Rep. Adam Schiff of California, the ranking Democrat on the House Intelligence Committee, said Friday that ousted National Security Adviser Michael Flynn’s reported ask for immunity from prosecution in exchange for his testimony was “a grave and momentous step” for the former top official in President Donald Trump’s administration.
Schiff, whose committee is looking into Russian interference in the 2016 election, said it is far too early for any immunity requests to be considered.
“With respect to the offer by the attorney for Michael Flynn that he would be willing to testify before the House and Senate Intelligence Committees, but only in exchange for immunity, we should first acknowledge what a grave a momentous step it is for a former national security adviser to the president of the United States to ask for immunity from prosecution,” Schiff said in a statement. “We will be discussing the matter with out counterparts on the Senate Intelligence Committee and the Department of Justice.”
The California Democrat added that while Flynn’s testimony is “of great interest to our committee,” the members are “deeply mindful” of the DOJ’s interests in the case. The FBI is also investigating, as Director James Comey said during a hearing last week before the committee, potential collusion between the Trump campaign and Russian officials surrounding the election.
“Additionally, as with any investigation — and particularly one that grows in severity and magnitude by the day — there is still much work and many more witnesses and documents to obtain before any immunity request from any witness can be considered,” Schiff said.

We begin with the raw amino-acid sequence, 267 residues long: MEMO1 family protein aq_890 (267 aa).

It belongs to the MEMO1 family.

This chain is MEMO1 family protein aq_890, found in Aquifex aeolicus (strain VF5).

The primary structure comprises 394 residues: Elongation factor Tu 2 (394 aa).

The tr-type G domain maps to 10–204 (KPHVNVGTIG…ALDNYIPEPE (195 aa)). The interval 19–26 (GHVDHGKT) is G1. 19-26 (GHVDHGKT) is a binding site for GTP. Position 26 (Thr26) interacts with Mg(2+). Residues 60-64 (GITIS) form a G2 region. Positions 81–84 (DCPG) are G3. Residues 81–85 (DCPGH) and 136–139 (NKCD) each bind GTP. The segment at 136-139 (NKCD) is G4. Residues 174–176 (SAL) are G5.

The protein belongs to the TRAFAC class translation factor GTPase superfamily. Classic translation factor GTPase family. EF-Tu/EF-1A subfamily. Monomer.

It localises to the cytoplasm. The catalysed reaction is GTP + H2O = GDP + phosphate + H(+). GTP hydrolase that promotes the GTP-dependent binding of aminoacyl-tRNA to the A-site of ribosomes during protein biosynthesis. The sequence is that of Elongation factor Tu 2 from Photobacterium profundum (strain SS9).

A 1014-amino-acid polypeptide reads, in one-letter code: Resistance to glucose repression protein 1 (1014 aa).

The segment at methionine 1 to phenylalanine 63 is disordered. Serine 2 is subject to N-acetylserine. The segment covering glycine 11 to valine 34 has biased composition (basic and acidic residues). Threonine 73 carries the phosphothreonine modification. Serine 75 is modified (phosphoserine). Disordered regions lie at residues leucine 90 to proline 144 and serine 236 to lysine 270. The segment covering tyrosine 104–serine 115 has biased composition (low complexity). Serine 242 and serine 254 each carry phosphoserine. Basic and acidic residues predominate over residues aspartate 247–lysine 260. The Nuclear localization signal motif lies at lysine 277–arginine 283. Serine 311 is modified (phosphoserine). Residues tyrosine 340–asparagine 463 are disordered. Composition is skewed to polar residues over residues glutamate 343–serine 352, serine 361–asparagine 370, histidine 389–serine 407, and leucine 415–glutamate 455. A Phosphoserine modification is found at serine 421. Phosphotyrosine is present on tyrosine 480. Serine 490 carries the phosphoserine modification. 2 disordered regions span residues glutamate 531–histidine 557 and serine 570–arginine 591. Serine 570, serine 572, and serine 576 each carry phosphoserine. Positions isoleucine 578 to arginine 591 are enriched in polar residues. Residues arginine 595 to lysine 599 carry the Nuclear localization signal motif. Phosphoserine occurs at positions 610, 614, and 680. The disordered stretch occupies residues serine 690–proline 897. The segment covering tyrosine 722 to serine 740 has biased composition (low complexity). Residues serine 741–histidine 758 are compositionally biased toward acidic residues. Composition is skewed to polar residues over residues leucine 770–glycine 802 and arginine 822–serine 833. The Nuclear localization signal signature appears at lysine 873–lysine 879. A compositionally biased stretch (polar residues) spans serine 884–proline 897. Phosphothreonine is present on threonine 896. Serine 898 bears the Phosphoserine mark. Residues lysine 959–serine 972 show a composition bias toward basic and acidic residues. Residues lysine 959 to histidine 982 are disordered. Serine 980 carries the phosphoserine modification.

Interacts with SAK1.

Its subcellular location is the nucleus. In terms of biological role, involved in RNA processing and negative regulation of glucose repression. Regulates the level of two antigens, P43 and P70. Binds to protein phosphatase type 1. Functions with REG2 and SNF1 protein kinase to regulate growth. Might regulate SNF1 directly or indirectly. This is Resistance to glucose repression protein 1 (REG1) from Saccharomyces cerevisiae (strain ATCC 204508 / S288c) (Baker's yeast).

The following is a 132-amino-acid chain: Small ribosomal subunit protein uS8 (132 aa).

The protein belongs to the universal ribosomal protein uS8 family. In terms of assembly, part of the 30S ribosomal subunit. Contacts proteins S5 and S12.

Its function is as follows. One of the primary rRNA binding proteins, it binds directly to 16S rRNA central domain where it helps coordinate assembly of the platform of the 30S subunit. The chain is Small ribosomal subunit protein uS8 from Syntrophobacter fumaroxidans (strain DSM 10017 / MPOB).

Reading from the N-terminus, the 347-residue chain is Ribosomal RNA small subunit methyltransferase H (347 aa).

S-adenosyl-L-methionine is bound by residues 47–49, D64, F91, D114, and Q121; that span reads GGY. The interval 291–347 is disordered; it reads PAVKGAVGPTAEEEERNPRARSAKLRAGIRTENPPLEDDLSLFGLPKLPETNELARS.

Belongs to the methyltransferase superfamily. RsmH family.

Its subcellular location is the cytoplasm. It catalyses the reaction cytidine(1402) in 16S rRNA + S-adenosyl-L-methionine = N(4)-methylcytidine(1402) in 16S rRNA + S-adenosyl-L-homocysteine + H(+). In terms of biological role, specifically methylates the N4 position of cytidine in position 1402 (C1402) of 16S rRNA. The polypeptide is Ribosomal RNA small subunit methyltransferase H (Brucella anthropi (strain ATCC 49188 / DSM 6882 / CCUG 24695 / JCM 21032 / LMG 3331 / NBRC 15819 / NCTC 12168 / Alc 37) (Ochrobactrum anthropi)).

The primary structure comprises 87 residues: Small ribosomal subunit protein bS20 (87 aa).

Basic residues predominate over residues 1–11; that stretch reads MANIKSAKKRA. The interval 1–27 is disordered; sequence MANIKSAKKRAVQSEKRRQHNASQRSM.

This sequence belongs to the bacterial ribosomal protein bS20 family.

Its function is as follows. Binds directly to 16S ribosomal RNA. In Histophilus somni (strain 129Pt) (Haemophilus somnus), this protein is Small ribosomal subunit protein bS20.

As an example, Schiff said he is still waiting to receive documents on whether Flynn “properly reported any work he may have conducted on behalf of a foreign entity.”
Late Thursday, The Wall Street Journal first reported that Flynn offered to testify before both intelligence committees and the FBI in exchange for a guarantee he would not be subjected to “unfair prosecution,” as outlined in a statement from his lawyer. So far, of the entities have accepted his offer.
Flynn’s request has put him under especially intense scrutiny, given his comments last year about the partial immunity that aides to then-Democratic presidential nominee Hillary Clinton received regarding the former secretary of state’s use of a private email server while she served. Flynn told NBC’s Chuck Todd in September that “when you are given immunity, that means you have probably committed a crime.”
Trump echoed similar sentiment during a Florida rally that same month when he said, “If you’re not guilty of a crime, what do you need immunity for, right?”
In a Thursday statement, Flynn’s lawyer, Robert Kelner, said the ousted national security adviser “certainly has a story to tell, and he very much wants to tell it, should the circumstances permit.”
“Notwithstanding his life of national service, the media are awash with unfounded allegations, outrageous claims of treason, and vicious innuendo directed against him,” Kelner wrote. “He is now the target of unsubstantiated public demands by members of Congress and other political critics that he be criminally investigated.”
“No reasonable person, who has the benefit of advice from counsel, would submit to questioning in such a highly politicized, with hunt environment without assurances against unfair prosecution,” he continued.”
Trump voiced his opinion Friday morning, saying Flynn is right to seek immunity.
“Mike Flynn should ask for immunity in that this is a witch hunt (excuse for big election loss), by media & Dems, of historic proportion!” Trump tweeted.
Flynn was ousted in February after he misled Vice President Mike Pence about the nature of his communications with Russian ambassador Sergey Kislyak prior to Trump’s inauguration.
Several other Trump associates or campaign officials, such as Roger Stone, Paul Manafort, and Carter Page, have volunteered to be interviewed by Schiff’s committee.
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